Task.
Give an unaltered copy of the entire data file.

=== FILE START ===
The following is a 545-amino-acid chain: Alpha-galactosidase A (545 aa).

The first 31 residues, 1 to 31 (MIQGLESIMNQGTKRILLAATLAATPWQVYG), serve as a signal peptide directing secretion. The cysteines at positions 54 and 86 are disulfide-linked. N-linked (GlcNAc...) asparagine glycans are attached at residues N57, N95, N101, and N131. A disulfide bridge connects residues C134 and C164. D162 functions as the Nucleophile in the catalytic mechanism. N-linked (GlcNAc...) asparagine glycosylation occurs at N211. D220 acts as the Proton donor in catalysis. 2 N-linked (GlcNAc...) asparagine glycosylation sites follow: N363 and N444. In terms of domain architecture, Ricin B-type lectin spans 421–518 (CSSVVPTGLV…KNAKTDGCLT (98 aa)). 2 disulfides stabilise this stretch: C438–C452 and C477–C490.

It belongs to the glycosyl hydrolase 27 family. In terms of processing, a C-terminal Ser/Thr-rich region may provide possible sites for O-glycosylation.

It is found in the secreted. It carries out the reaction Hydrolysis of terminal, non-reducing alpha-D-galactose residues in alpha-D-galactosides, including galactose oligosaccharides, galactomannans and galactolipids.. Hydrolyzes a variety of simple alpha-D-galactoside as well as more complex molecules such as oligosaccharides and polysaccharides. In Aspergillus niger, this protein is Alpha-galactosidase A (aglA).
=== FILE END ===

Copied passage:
The following is a 545-amino-acid chain: Alpha-galactosidase A (545 aa).

The first 31 residues, 1 to 31 (MIQGLESIMNQGTKRILLAATLAATPWQVYG), serve as a signal peptide directing secretion. The cysteines at positions 54 and 86 are disulfide-linked. N-linked (GlcNAc...) asparagine glycans are attached at residues N57, N95, N101, and N131. A disulfide bridge connects residues C134 and C164. D162 functions as the Nucleophile in the catalytic mechanism. N-linked (GlcNAc...) asparagine glycosylation occurs at N211. D220 acts as the Proton donor in catalysis. 2 N-linked (GlcNAc...) asparagine glycosylation sites follow: N363 and N444. In terms of domain architecture, Ricin B-type lectin spans 421–518 (CSSVVPTGLV…KNAKTDGCLT (98 aa)). 2 disulfides stabilise this stretch: C438–C452 and C477–C490.

It belongs to the glycosyl hydrolase 27 family. In terms of processing, a C-terminal Ser/Thr-rich region may provide possible sites for O-glycosylation.

It is found in the secreted. It carries out the reaction Hydrolysis of terminal, non-reducing alpha-D-galactose residues in alpha-D-galactosides, including galactose oligosaccharides, galactomannans and galactolipids.. Hydrolyzes a variety of simple alpha-D-galactoside as well as more complex molecules such as oligosaccharides and polysaccharides. In Aspergillus niger, this protein is Alpha-galactosidase A (aglA).